Objectives. We sought to better understand the association between early life exposure to war and trauma and older adult health status in a developing setting. Methods. We analyzed data of 405 Vietnamese men and women in 1 northern Vietnam commune who entered early adulthood during the Vietnam War and who are now entering late adulthood (i.e., ages 55 years and older in 2010). Results. The toll of war’s trauma in the aging northern Vietnamese population was perceptible in the association between exposure to war trauma and various measures of physical health, including negative self-reported health and somatic symptoms. Killing another person and being exposed to toxic substances in warfare was especially detrimental to health in older adulthood. War traumas were likely implicated more strongly as determinants of late adulthood health in men than in women. The weak association between trauma exposure and reported depressive symptoms raised questions about measuring mental health. Conclusions. Military service and war trauma were important determinants of older adult health beyond the US context, given the widespread waging of war and concentration of recent armed conflicts within developing societies. PMID:24922129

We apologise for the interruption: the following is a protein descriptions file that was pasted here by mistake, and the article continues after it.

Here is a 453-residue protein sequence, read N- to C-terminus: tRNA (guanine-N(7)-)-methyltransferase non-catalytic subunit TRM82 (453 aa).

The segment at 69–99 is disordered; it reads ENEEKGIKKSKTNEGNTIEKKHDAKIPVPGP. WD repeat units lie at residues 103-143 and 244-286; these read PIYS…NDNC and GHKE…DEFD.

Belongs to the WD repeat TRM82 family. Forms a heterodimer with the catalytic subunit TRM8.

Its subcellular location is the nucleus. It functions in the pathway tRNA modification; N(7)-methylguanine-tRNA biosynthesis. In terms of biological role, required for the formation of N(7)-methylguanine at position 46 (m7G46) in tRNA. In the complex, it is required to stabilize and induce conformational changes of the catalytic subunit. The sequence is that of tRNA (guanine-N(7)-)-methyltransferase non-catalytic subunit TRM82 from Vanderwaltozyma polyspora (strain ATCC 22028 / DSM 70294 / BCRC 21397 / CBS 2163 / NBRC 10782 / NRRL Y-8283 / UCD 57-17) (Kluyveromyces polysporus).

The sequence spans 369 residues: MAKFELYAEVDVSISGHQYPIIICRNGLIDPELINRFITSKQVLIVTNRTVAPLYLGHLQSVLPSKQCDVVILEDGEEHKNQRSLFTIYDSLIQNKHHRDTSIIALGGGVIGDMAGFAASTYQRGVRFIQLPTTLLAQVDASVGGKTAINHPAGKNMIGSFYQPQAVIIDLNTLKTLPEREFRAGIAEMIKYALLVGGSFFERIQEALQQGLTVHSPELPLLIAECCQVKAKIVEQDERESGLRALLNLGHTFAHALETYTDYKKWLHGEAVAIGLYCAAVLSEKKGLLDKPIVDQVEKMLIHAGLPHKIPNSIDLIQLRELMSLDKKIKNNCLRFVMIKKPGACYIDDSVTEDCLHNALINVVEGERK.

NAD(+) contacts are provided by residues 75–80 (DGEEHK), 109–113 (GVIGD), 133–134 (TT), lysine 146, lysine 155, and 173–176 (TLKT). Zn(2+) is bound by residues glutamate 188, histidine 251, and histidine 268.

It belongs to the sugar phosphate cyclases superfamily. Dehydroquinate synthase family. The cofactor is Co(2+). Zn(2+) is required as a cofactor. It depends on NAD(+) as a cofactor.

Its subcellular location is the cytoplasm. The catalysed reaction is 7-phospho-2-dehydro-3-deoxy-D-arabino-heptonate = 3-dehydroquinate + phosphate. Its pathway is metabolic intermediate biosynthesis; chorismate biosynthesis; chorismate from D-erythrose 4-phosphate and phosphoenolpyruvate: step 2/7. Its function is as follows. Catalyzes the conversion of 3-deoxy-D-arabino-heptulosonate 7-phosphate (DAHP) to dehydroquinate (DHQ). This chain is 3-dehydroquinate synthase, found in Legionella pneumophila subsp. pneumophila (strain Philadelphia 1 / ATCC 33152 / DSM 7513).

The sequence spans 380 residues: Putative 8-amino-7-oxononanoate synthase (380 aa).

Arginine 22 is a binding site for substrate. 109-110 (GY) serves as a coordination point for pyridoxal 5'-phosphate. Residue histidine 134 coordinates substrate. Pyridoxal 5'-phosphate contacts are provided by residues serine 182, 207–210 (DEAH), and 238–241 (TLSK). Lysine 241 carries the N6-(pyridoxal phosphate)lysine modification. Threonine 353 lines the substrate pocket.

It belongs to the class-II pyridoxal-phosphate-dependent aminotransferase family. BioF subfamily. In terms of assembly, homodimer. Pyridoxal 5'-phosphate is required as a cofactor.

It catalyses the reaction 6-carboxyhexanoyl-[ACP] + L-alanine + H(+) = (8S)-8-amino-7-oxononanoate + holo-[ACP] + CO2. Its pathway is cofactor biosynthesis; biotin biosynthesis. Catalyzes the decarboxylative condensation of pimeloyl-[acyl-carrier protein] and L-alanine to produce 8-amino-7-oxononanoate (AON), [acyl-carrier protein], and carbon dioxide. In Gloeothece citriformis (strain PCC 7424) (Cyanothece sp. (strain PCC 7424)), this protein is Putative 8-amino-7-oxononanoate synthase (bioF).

11. Suicide Attempt Characteristics Among Veterans and Active-Duty Service Members Receiving Mental Health Services: A Pooled Data Analysis

    PubMed Central

    Villatte, Jennifer L.; O’Connor, Stephen S.; Leitner, Rebecca; Kerbrat, Amanda H.; Johnson, Lora L.; Gutierrez, Peter M.

    2015-01-01

    Past suicidal behaviors are among the strongest and most consistent predictors of eventual suicide and may be particularly salient in military suicide. The current study compared characteristics of suicide attempts in veterans (N = 746) and active-duty service members (N = 1,013) receiving treatment for acute suicide risk. Baseline data from six randomized controlled trials were pooled and analyzed using robust regression. Service members had greater odds of having attempted suicide relative to veterans, though there were no differences in number of attempts made. Service members also had higher rates of premilitary suicide attempts and nonsuicidal self-injury (NSSI). Veterans disproportionately attempted suicide by means of overdose. In veterans, combat deployment was associated with lower odds of lifetime suicide attempt, while history of NSSI was associated with greater attempt odds. Neither was significantly associated with lifetime suicide attempt in service members. Implications for suicide assessment and treatment are discussed. PMID:26740909